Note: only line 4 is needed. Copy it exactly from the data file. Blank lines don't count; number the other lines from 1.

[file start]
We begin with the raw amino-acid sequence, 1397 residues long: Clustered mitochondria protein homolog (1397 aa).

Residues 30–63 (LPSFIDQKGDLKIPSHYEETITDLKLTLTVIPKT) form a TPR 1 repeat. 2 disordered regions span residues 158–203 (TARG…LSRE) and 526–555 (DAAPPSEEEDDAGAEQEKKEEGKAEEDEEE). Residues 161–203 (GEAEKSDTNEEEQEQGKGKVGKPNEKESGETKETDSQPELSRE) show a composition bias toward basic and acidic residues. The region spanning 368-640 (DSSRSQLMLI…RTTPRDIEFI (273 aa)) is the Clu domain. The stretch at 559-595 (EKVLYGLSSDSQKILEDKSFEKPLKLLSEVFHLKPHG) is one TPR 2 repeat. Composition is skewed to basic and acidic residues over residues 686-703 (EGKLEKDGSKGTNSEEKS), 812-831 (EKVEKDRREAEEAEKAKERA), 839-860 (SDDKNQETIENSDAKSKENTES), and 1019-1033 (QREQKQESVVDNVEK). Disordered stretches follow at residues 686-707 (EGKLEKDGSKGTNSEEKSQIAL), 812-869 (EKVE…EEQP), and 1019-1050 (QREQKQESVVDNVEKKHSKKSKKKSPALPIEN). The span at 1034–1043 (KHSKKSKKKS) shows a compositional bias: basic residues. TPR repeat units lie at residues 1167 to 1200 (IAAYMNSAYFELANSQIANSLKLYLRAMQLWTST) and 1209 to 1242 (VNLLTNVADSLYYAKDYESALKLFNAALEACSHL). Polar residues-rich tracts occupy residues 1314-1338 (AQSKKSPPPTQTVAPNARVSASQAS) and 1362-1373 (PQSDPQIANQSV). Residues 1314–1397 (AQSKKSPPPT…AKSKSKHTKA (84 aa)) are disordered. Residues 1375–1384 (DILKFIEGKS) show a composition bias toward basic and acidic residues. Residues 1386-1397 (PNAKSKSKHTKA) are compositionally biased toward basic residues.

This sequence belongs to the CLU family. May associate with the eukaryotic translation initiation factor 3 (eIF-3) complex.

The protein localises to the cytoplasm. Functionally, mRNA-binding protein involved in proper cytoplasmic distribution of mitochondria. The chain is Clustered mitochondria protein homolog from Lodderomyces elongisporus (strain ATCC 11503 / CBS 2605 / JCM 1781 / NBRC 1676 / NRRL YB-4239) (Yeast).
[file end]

The protein localises to the cytoplasm. Functionally, mRNA-binding protein involved in proper cytoplasmic distribution of mitochondria. The chain is Clustered mitochondria protein homolog from Lodderomyces elongisporus (strain ATCC 11503 / CBS 2605 / JCM 1781 / NBRC 1676 / NRRL YB-4239) (Yeast).